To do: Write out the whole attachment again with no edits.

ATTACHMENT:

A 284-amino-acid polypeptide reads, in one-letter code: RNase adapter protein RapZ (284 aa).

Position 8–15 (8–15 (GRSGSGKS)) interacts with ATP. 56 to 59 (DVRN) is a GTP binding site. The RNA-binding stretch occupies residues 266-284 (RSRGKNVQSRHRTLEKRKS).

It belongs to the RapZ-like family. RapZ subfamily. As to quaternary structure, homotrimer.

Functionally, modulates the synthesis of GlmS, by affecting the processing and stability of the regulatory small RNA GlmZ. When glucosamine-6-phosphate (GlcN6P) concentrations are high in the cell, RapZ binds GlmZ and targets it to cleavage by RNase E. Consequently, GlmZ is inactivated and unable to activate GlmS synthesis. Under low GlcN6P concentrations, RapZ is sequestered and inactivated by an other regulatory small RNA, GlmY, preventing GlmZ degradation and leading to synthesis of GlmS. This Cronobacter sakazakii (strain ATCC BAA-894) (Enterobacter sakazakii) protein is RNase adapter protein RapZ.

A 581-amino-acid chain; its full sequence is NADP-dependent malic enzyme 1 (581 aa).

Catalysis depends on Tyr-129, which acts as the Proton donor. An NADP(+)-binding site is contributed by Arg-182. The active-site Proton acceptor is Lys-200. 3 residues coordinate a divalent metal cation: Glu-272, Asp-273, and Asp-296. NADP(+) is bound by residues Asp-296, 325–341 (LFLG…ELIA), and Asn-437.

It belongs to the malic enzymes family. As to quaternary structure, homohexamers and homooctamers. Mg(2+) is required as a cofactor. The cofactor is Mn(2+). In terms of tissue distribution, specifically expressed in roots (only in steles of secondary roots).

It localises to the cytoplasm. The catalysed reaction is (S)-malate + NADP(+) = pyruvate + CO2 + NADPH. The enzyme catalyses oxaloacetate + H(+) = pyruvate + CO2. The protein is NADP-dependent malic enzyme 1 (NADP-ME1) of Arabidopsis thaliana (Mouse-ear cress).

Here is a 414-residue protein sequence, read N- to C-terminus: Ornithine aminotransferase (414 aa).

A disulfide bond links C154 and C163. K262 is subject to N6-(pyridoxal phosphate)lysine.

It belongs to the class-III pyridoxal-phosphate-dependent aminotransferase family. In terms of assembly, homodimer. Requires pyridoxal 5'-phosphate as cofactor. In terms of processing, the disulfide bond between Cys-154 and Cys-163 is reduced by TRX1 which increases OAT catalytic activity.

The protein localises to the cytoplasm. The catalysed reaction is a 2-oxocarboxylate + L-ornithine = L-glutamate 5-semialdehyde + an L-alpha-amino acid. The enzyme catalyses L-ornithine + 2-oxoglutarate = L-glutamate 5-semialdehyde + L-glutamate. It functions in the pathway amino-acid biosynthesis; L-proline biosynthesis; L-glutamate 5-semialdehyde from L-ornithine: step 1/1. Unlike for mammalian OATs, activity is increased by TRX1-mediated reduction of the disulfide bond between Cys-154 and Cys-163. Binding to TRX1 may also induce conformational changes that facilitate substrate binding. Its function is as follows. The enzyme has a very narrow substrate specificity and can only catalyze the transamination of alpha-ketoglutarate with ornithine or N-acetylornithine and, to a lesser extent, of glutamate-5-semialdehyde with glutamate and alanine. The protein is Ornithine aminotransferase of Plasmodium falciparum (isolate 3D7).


A 284-amino-acid polypeptide reads, in one-letter code: RNase adapter protein RapZ (284 aa).

Position 8–15 (8–15 (GRSGSGKS)) interacts with ATP. 56 to 59 (DVRN) is a GTP binding site. The RNA-binding stretch occupies residues 266-284 (RSRGKNVQSRHRTLEKRKS).

It belongs to the RapZ-like family. RapZ subfamily. As to quaternary structure, homotrimer.

Functionally, modulates the synthesis of GlmS, by affecting the processing and stability of the regulatory small RNA GlmZ. When glucosamine-6-phosphate (GlcN6P) concentrations are high in the cell, RapZ binds GlmZ and targets it to cleavage by RNase E. Consequently, GlmZ is inactivated and unable to activate GlmS synthesis. Under low GlcN6P concentrations, RapZ is sequestered and inactivated by an other regulatory small RNA, GlmY, preventing GlmZ degradation and leading to synthesis of GlmS. This Cronobacter sakazakii (strain ATCC BAA-894) (Enterobacter sakazakii) protein is RNase adapter protein RapZ.

A 581-amino-acid chain; its full sequence is NADP-dependent malic enzyme 1 (581 aa).

Catalysis depends on Tyr-129, which acts as the Proton donor. An NADP(+)-binding site is contributed by Arg-182. The active-site Proton acceptor is Lys-200. 3 residues coordinate a divalent metal cation: Glu-272, Asp-273, and Asp-296. NADP(+) is bound by residues Asp-296, 325–341 (LFLG…ELIA), and Asn-437.

It belongs to the malic enzymes family. As to quaternary structure, homohexamers and homooctamers. Mg(2+) is required as a cofactor. The cofactor is Mn(2+). In terms of tissue distribution, specifically expressed in roots (only in steles of secondary roots).

It localises to the cytoplasm. The catalysed reaction is (S)-malate + NADP(+) = pyruvate + CO2 + NADPH. The enzyme catalyses oxaloacetate + H(+) = pyruvate + CO2. The protein is NADP-dependent malic enzyme 1 (NADP-ME1) of Arabidopsis thaliana (Mouse-ear cress).

Here is a 414-residue protein sequence, read N- to C-terminus: Ornithine aminotransferase (414 aa).

A disulfide bond links C154 and C163. K262 is subject to N6-(pyridoxal phosphate)lysine.

It belongs to the class-III pyridoxal-phosphate-dependent aminotransferase family. In terms of assembly, homodimer. Requires pyridoxal 5'-phosphate as cofactor. In terms of processing, the disulfide bond between Cys-154 and Cys-163 is reduced by TRX1 which increases OAT catalytic activity.

The protein localises to the cytoplasm. The catalysed reaction is a 2-oxocarboxylate + L-ornithine = L-glutamate 5-semialdehyde + an L-alpha-amino acid. The enzyme catalyses L-ornithine + 2-oxoglutarate = L-glutamate 5-semialdehyde + L-glutamate. It functions in the pathway amino-acid biosynthesis; L-proline biosynthesis; L-glutamate 5-semialdehyde from L-ornithine: step 1/1. Unlike for mammalian OATs, activity is increased by TRX1-mediated reduction of the disulfide bond between Cys-154 and Cys-163. Binding to TRX1 may also induce conformational changes that facilitate substrate binding. Its function is as follows. The enzyme has a very narrow substrate specificity and can only catalyze the transamination of alpha-ketoglutarate with ornithine or N-acetylornithine and, to a lesser extent, of glutamate-5-semialdehyde with glutamate and alanine. The protein is Ornithine aminotransferase of Plasmodium falciparum (isolate 3D7).